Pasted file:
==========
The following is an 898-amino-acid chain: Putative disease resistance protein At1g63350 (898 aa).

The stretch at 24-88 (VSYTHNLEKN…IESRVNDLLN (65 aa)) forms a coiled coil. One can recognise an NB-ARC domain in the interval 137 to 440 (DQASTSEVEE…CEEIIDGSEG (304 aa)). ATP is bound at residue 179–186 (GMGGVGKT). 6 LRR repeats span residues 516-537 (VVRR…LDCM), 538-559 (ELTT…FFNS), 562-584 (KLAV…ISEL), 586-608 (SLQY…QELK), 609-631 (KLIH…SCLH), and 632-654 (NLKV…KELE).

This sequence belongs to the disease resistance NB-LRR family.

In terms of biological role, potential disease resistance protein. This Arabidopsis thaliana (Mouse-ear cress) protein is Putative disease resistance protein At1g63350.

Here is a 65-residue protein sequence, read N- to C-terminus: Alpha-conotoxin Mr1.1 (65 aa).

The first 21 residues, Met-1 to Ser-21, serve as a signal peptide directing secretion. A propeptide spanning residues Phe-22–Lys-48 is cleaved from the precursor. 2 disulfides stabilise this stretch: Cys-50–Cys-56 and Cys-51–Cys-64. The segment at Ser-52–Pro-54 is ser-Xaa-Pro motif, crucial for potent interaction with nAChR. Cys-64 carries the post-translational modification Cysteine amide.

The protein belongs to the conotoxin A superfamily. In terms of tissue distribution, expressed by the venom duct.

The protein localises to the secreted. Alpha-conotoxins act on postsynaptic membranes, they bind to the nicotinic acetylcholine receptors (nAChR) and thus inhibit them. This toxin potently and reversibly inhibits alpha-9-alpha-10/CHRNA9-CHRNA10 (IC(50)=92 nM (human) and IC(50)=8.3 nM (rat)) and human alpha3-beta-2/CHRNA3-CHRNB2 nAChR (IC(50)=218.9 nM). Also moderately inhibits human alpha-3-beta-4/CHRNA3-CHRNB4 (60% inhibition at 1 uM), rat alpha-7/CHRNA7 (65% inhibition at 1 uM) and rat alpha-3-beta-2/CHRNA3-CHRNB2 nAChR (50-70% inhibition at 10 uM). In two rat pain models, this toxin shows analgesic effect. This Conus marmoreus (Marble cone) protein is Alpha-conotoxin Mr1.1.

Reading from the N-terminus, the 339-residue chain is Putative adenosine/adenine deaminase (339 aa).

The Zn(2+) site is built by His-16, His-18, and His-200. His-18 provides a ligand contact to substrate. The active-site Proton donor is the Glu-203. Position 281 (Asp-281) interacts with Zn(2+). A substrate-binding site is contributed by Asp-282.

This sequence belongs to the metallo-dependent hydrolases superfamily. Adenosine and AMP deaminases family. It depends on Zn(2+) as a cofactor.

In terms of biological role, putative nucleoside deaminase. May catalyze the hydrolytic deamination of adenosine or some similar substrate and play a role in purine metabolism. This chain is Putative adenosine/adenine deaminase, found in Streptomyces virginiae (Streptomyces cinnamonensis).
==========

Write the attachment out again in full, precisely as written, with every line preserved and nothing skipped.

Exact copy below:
The following is an 898-amino-acid chain: Putative disease resistance protein At1g63350 (898 aa).

The stretch at 24-88 (VSYTHNLEKN…IESRVNDLLN (65 aa)) forms a coiled coil. One can recognise an NB-ARC domain in the interval 137 to 440 (DQASTSEVEE…CEEIIDGSEG (304 aa)). ATP is bound at residue 179–186 (GMGGVGKT). 6 LRR repeats span residues 516-537 (VVRR…LDCM), 538-559 (ELTT…FFNS), 562-584 (KLAV…ISEL), 586-608 (SLQY…QELK), 609-631 (KLIH…SCLH), and 632-654 (NLKV…KELE).

This sequence belongs to the disease resistance NB-LRR family.

In terms of biological role, potential disease resistance protein. This Arabidopsis thaliana (Mouse-ear cress) protein is Putative disease resistance protein At1g63350.

Here is a 65-residue protein sequence, read N- to C-terminus: Alpha-conotoxin Mr1.1 (65 aa).

The first 21 residues, Met-1 to Ser-21, serve as a signal peptide directing secretion. A propeptide spanning residues Phe-22–Lys-48 is cleaved from the precursor. 2 disulfides stabilise this stretch: Cys-50–Cys-56 and Cys-51–Cys-64. The segment at Ser-52–Pro-54 is ser-Xaa-Pro motif, crucial for potent interaction with nAChR. Cys-64 carries the post-translational modification Cysteine amide.

The protein belongs to the conotoxin A superfamily. In terms of tissue distribution, expressed by the venom duct.

The protein localises to the secreted. Alpha-conotoxins act on postsynaptic membranes, they bind to the nicotinic acetylcholine receptors (nAChR) and thus inhibit them. This toxin potently and reversibly inhibits alpha-9-alpha-10/CHRNA9-CHRNA10 (IC(50)=92 nM (human) and IC(50)=8.3 nM (rat)) and human alpha3-beta-2/CHRNA3-CHRNB2 nAChR (IC(50)=218.9 nM). Also moderately inhibits human alpha-3-beta-4/CHRNA3-CHRNB4 (60% inhibition at 1 uM), rat alpha-7/CHRNA7 (65% inhibition at 1 uM) and rat alpha-3-beta-2/CHRNA3-CHRNB2 nAChR (50-70% inhibition at 10 uM). In two rat pain models, this toxin shows analgesic effect. This Conus marmoreus (Marble cone) protein is Alpha-conotoxin Mr1.1.

Reading from the N-terminus, the 339-residue chain is Putative adenosine/adenine deaminase (339 aa).

The Zn(2+) site is built by His-16, His-18, and His-200. His-18 provides a ligand contact to substrate. The active-site Proton donor is the Glu-203. Position 281 (Asp-281) interacts with Zn(2+). A substrate-binding site is contributed by Asp-282.

This sequence belongs to the metallo-dependent hydrolases superfamily. Adenosine and AMP deaminases family. It depends on Zn(2+) as a cofactor.

In terms of biological role, putative nucleoside deaminase. May catalyze the hydrolytic deamination of adenosine or some similar substrate and play a role in purine metabolism. This chain is Putative adenosine/adenine deaminase, found in Streptomyces virginiae (Streptomyces cinnamonensis).